Meanwhile, back in the jungle:
Conrad is a subtext for TWL right?
So what's at the Heart of Darkness???
Ah, er, well, gee Kurtz's ability to get outrageous
amounts of ivory. Yes? no?
So there is the great Belgian company/empire
at the heart of drakness. The Queen figure is,
maybe, the Intended and the ghostly figure of rats' alley
is himself -- the short one, the great ivory man,
or maybe Marlowe, or maybe both?
So Viv. wanted the line out because it is too revealing,
to Conradesue, not weighty enough, like the original
Eliot wanted the revelation.
He wanted Conrad more in the poem.
I'm supprised he didn't revert to the
cf Marlowe's opening reverie on the Thames.
The parallels of the Conrad Thames, Congo River, and TWL
Thames, all going to the heart of darkness, create a
multiply layered resonant interval.
----- Original Message -----
From: "Nancy Gish" <[log in to unmask]>
To: <[log in to unmask]>
Sent: Saturday, June 30, 2007 11:27 AM
Subject: Re: The ivory men
> Dear Diana,
> I think this very unkind and inappropriate. First, Carrol has been on
> the list for many, many years and is very interesting as well as
> knowledgeable. I don't think those who enjoy what "We" do own it. The
> very use of "we" suggests there is an inner circle who have some kind of
> ownership, and there is not.
> Second, Carrol addresses the method of reading; he does not make nasty
> remarks about persons. It would be almost impossible to find any
> critic--especially those who study Eliot--who does not critique and even
> dismiss other methods, and for reasons that, as here, are laid out.
> George Williamson, for example, in 1953, said that in Eliot critics, "we
> find judgment disconcerted," and he sets out to set everyone right.
> Hugh Kenner, in 1959, announced in his introduction that opinion [of
> Eliot] "has not freed itself from a cloud of unknowing," and he sets out
> to set everyone right. Northrup Frye, in 1963, began his book, he
> claimed, by beginning with the "cliches of hostility to Eliot" in order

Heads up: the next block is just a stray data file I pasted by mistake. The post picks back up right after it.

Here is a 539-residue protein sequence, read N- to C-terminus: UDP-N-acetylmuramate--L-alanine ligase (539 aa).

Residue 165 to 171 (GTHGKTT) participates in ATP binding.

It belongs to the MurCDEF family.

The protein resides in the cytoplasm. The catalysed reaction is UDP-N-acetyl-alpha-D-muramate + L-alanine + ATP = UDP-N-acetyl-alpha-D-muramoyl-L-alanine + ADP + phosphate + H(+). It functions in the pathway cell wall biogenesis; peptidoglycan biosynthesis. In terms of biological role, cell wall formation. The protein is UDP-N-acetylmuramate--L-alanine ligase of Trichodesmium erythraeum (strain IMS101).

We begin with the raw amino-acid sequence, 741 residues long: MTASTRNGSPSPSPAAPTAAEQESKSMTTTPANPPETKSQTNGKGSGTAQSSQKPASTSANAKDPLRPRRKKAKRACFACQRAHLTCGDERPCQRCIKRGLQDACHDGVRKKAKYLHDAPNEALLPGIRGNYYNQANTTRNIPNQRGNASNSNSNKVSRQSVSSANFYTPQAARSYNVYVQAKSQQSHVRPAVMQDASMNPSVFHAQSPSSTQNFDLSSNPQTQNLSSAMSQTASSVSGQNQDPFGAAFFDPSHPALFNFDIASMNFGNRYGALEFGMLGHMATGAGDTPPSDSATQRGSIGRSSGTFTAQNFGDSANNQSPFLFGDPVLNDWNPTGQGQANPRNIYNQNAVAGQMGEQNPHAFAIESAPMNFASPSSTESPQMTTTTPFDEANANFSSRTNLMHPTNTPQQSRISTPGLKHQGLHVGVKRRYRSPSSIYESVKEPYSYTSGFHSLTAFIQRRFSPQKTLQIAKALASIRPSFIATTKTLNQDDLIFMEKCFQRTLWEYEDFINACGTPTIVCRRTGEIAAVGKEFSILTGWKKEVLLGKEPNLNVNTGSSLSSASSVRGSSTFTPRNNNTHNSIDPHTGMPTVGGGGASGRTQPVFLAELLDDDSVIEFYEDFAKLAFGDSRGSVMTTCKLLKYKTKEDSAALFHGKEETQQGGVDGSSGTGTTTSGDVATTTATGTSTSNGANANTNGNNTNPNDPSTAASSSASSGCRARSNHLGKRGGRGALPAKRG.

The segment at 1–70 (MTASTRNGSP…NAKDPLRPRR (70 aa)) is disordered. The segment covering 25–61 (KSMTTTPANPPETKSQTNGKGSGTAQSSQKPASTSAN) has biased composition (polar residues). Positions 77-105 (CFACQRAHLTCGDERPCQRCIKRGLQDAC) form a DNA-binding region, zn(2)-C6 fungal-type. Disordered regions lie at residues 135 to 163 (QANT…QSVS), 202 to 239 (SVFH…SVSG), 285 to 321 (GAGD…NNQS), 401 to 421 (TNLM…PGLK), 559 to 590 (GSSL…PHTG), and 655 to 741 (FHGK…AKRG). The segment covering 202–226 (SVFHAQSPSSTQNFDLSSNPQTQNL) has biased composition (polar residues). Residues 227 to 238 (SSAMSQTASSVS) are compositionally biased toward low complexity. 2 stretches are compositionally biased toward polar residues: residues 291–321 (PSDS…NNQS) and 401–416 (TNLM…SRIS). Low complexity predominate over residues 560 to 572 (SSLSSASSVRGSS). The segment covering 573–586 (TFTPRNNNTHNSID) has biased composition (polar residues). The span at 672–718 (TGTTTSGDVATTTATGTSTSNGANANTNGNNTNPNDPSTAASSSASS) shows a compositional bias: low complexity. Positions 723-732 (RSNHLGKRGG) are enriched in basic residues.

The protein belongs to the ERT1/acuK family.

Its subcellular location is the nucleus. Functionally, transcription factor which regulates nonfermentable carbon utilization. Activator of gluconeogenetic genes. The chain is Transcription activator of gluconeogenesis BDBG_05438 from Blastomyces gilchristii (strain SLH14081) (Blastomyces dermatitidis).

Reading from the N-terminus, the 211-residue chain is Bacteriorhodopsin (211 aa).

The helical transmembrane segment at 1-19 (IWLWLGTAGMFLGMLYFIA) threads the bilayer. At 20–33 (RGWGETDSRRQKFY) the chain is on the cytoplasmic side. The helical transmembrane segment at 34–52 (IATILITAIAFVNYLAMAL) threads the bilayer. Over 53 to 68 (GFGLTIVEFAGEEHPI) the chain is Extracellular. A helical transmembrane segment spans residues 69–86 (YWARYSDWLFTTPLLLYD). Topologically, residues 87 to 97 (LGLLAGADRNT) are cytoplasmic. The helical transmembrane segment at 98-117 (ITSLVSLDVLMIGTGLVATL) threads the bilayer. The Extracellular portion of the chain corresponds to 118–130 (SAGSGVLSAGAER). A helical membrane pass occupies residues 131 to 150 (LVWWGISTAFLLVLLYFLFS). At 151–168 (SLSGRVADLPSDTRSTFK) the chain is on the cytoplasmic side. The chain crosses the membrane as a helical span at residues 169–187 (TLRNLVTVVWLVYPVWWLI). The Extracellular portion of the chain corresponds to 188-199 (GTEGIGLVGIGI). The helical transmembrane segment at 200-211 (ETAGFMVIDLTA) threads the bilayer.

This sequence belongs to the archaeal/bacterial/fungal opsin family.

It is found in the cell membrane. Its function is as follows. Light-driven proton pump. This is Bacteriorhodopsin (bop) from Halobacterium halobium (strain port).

> to define "as quickly as possible, what must be considered but can also
> be clearly separated from Eliot's permanent achievement, leaving that
> achievement intact" and he sets out to set everyone right. And Coleen
> Lamos opens her book in 1998 by "confront[ing]. . . the lingering
> authority of T. S. Eliot's poetry and prose and wonder[ing] where he
> went wrong. . . ." She sets out to address wholly distinct ways of
> thinking about Eliot in relation to sexuality.
> Carrol, by contrast, directly addresses what he sees as a critical
> problem raised by cutting out a few lines from a whole work, and given
> the tendency of many on this list to make claims for unified or holistic
> meanings to poems, this is, in fact, a very odd way of reading.
> What you and a few others "like" is not the list and has no priority or
> special status. I happen to agree with Carrol, and I would imagine many
> I would be delighted to see more challenge to isolated and disconnected
> close readings of lines that--frankly--often veer off into wild
> speculation (it could be this; it could be that; it could be the other).
> But I don't own the list and don't expect what I might like most.
> I do hope you will rethink this "love us ("we") or leave the list" post.
> Carrol, I thought the idea was to interpret Eliot's choice of "the ivory
> men" in its wholistic context. TWL has exhausted many minds and I think
> we who are struggling to incorporate more elements into our
> understanding of the poem are commendable. If you don't like what we're
> doing, don't get involved. We like it. Diana
> Probably only in a formal essay can one wholly honor the hermeneutic
> circle, and an e-list with its sort of random landing on this or that
> line or passage is particularly unsuited for that. Nevertheless it seems
> to me that discussions on this list are really extravagant in a
> disabling way for their failure even to give a distant nod to that
> circle. This discussion of the ivory line vividly dramatizes this
> failure. It can become really absurd to obsess over one or a few lines
> in utter abstraction from any sense of the whole.
> >>> Diana Manister <[log in to unmask]> 06/30/07 2:35 PM >>>
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